Wednesday, December 05, 2007

Travel the World: Christmas Part Two

Today's edition of Travel the World Wednesday takes us to Germany. The books I'm reviewing today are Christmas in Germany (1992), Christmas in Today's Germany (1996). These books are published by World Book.

Christmas in Germany:

Whether they are seeking the exaltation of the spirit or enjoyment of physical man, the Germans seem to get more enjoyment out of Christmas than almost any other people on earth. The German Christmas celebration lasts a full month and a half from the end of November to mid-January. This festival season is illuminated by joyous carols, colorful fairs, deep devotion to the Christ Child, playful recreations of hellish demons and a parade of seasonal foods and Christmas candies that turns the most dedicated dieter into a bloated Naschkatze--snack snatcher. And so begins this charming and informative book that examines the history of merrymaking in Germany. From the different days and celebrations (Saint Andrew's Night on November 30th through January 13th), to the decorations, songs, fairs and markets, and the special foods--especially sweet treats. This book covers it all. Of particular note, Germany is where the tradition of Christmas Trees well as the first tree ornaments...and what would become the modern day Santa. So this book (and its successor) are important to those interested in studying the various traditions and origins of Christmas. Also of note, is the Christkindlmarkt, the Christ Child market. This market or fair opens in early December and sells only Christmas-related items. I imagine it would be beautiful and overwhelming all at the same time.

Christmas in Today's Germany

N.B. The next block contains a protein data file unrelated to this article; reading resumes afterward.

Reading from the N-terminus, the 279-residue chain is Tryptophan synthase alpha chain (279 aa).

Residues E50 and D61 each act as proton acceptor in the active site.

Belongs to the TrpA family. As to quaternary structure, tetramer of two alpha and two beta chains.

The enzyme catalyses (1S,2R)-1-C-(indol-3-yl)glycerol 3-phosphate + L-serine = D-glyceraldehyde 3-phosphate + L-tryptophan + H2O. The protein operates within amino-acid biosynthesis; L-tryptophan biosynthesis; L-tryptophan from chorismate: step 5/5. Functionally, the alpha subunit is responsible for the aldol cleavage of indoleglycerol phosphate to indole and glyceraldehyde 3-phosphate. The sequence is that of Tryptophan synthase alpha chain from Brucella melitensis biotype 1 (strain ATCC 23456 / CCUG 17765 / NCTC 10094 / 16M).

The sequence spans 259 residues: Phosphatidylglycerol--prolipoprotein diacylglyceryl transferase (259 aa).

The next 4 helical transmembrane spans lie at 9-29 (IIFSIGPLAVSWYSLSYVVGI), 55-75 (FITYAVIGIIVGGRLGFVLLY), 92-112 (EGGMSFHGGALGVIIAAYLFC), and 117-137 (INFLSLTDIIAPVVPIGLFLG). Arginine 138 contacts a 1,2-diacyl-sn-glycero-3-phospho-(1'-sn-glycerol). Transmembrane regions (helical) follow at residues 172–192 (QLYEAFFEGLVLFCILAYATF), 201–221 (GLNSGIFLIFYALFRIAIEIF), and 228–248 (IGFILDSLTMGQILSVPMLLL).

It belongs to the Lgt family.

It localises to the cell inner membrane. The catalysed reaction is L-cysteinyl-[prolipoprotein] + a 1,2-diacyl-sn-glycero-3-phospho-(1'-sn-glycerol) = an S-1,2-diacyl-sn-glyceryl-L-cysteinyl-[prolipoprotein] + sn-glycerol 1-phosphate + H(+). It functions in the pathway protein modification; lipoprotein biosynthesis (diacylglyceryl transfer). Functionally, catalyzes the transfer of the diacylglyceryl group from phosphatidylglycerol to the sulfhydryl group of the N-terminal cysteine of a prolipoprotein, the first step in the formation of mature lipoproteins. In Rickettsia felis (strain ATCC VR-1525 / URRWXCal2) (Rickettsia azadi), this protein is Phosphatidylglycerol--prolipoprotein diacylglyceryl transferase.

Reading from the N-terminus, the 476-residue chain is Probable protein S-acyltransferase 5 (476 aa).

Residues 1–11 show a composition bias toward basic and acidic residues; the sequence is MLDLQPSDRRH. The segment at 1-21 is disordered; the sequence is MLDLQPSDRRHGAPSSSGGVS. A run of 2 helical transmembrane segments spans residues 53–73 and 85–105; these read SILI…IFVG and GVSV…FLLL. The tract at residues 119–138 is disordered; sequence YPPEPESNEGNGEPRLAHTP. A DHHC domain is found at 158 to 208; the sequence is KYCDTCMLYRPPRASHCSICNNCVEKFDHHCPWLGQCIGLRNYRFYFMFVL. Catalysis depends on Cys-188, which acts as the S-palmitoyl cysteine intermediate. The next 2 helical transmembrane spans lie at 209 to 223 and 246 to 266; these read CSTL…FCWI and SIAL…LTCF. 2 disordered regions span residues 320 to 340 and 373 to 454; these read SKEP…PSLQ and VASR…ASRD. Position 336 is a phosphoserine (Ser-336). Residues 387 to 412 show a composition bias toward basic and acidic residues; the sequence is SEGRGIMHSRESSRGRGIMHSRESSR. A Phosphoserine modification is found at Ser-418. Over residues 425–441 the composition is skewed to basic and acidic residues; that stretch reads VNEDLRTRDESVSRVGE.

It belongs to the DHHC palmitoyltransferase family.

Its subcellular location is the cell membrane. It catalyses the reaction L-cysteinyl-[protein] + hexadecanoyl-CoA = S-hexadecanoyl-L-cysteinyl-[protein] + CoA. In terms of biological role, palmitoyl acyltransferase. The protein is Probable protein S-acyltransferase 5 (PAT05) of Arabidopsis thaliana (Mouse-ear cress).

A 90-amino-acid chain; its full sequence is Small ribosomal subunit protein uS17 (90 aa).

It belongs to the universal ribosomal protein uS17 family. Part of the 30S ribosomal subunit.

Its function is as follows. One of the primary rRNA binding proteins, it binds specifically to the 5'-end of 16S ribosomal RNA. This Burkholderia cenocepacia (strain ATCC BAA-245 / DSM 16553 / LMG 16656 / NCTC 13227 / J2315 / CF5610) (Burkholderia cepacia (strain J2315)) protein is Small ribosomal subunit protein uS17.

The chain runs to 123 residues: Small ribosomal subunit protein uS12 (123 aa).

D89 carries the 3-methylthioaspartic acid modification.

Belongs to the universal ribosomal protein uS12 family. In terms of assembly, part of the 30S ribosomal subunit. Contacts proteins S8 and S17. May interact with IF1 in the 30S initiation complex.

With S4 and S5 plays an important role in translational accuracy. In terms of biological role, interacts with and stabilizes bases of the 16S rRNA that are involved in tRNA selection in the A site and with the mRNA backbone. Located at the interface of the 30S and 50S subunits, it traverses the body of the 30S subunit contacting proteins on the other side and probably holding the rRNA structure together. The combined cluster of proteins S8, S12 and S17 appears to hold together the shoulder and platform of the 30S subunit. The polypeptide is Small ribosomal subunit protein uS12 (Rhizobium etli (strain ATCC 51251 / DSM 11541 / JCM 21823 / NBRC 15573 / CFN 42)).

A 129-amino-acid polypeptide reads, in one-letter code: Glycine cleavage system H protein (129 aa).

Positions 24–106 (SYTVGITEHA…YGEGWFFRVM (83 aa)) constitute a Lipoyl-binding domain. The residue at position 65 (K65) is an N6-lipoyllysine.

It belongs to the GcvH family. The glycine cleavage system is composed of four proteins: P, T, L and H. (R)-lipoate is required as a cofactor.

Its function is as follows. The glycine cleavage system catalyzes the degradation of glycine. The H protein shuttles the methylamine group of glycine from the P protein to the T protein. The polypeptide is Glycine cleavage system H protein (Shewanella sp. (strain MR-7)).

This book repeats some of the information in the first book. But there is plenty that is original. It includes plenty of background information on the region of Germany--going back to Ancient times...and discussing the East/West Germany years. One thing this book offers that the other did not is a discussion of St Martin's Day on November 11. This book claims that it is a holiday that rivals St. Nicholas Day and Christmas in the hearts of German children. This holiday has its own songs, its own special meals, its own traditions. It is sometimes called Martinmas.
Laterne, Laterne

Laterne, Laterne
Sonne, Mond und Sterne
Brenne auf, mein Licht,
Brenne auf, mein Licht
Aber nur meine liebe Laterne nicht.

Here’s the English translation for Laterne, Laterne…

Lantern, Lantern

Lantern, Lantern,
Sun, moon and stars,
Burn, my light,
Burn, my light,
But not only the light of my dear lantern.

Also getting attention this time round are the advent wreath and calendar. And there is a special two-page spread on how artisans blow glass ornaments. There's also a folklore section or two on the Twelve Days of Christmas. Overall, this book was very interesting. And there are plenty of crafts and recipes included so you can make this an interactive learning experience.

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